The pagination info is included in the Link header:

Link: <https://api.github.com/repos?page=3&per_page=100>; rel="next",
  <https://api.github.com/repos?page=50&per_page=100>; rel="last"

Linebreak is included for readability.

The possible rel values are:

next : Shows the URL of the immediate next page of results.

last : Shows the URL of the last page of results.

first : Shows the URL of the first page of results.

prev : Shows the URL of the immediate previous page of results.

Rate Limiting

We limit requests to API v3 to 5000 per hour. This is keyed off either your login, your OAuth token, or request IP. You can check the returned HTTP headers of any API request to see your current status:

$ curl -i https://api.github.com/users/whatever

HTTP/1.1 200 OK
Status: 200 OK
X-RateLimit-Limit: 5000
X-RateLimit-Remaining: 4966

You can file a support issue to request white listed access for your application. We prefer sites that setup OAuth applications for their users.

Cross Origin Resource Sharing

The API supports Cross Origin Resource Sharing (CORS) for AJAX requests. you can read the CORS W3C working draft, or this intro from the HTML 5 Security Guide.

Here's a sample request sent from a browser hitting http://some-site.com:

$ curl -i https://api.github.com -H "Origin: http://some-site.com" 
HTTP/1.1 302 Found

Any domain that is registered as an OAuth Application is accepted. Here's a sample request for a browser hitting Calendar About Nothing:

$ curl -i https://api.github.com -H "Origin: http://calendaraboutnothing.com" 
HTTP/1.1 302 Found
Access-Control-Allow-Origin: http://calendaraboutnothing.com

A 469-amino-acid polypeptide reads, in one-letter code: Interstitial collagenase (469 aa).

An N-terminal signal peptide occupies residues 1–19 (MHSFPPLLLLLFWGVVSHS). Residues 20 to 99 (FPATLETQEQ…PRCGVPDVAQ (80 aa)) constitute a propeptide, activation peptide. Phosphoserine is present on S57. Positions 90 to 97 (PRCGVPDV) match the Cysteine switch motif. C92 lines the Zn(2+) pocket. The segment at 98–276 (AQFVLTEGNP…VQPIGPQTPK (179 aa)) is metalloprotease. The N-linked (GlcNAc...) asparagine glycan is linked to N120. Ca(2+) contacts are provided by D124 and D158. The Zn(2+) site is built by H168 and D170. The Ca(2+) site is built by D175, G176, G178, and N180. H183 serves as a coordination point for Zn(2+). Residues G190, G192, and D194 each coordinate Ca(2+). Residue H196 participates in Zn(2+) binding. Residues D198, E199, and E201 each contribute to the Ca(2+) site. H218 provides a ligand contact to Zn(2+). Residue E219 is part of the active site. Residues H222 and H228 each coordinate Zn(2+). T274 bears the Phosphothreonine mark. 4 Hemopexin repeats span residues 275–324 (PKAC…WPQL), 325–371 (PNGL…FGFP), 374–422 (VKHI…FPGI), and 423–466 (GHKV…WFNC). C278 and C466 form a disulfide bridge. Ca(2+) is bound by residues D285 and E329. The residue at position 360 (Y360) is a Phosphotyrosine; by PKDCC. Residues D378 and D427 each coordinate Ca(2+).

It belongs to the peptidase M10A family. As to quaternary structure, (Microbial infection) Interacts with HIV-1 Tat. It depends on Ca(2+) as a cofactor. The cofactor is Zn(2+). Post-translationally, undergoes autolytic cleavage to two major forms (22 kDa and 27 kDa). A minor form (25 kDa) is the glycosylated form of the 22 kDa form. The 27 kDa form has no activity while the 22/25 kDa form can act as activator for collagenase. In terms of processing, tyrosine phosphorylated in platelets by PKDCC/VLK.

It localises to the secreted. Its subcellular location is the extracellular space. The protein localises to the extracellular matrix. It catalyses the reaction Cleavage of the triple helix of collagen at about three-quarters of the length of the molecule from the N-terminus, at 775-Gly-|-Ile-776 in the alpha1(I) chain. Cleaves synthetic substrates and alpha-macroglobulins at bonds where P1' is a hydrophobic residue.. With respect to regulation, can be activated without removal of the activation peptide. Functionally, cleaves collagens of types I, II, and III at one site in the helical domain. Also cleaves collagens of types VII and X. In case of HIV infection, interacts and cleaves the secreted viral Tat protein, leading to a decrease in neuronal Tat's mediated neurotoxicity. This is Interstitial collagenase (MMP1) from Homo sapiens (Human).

Access-Control-Expose-Headers: Link, X-RateLimit-Limit, X-RateLimit-Remaining, X-OAuth-Scopes, X-Accepted-OAuth-Scopes
Access-Control-Allow-Credentials: true

This is what the CORS preflight request looks like:

$ curl -i https://api.github.com -H "Origin: http://calendaraboutnothing.com" -X OPTIONS    
HTTP/1.1 204 No Content
Access-Control-Allow-Origin: http://calendaraboutnothing.com
Access-Control-Allow-Headers: Authorization, X-Requested-With
Access-Control-Allow-Methods: GET, POST, PATCH, PUT, DELETE
Access-Control-Expose-Headers: Link, X-RateLimit-Limit, X-RateLimit-Remaining, X-OAuth-Scopes, X-Accepted-OAuth-Scopes
Access-Control-Max-Age: 86400
Access-Control-Allow-Credentials: true

JSON-P Callbacks

You can send a ?callback parameter to any GET call to have the results wrapped in a JSON function. This is typically used when browsers want to embed GitHub content in web pages by getting around cross domain issues. The response includes the same data output as the regular API, plus the relevant HTTP Header information.

$ curl https://api.github.com?callback=foo

foo({
  "meta": {
    "status": 200,
    "X-RateLimit-Limit": "5000",
    "X-RateLimit-Remaining": "4966",
    "Link": [ // pagination headers and other links
      ["https://api.github.com?page=2", {"rel": "next"}]
    ]
  },
  "data": {
    // the data
  }
})

You can write a javascript handler to process the callback like this:

function foo(response) {
  var meta = response.meta
  var data = response.data
  console.log(meta)
  console.log(data)
}

All of the headers are the same String value as the HTTP Headers with one notable exception: Link. Link headers are pre-parsed for you and come through as an array of [url, options] tuples.

A link that looks like this:

Link: <url1>; rel="next", <url2>; rel="foo"; bar="baz"

... will look like this in the Callback output:

<%= json "Link" => [ ["url1", {:rel => "next"}], ["url2", {:rel => "foo", :bar => "baz"}]] %>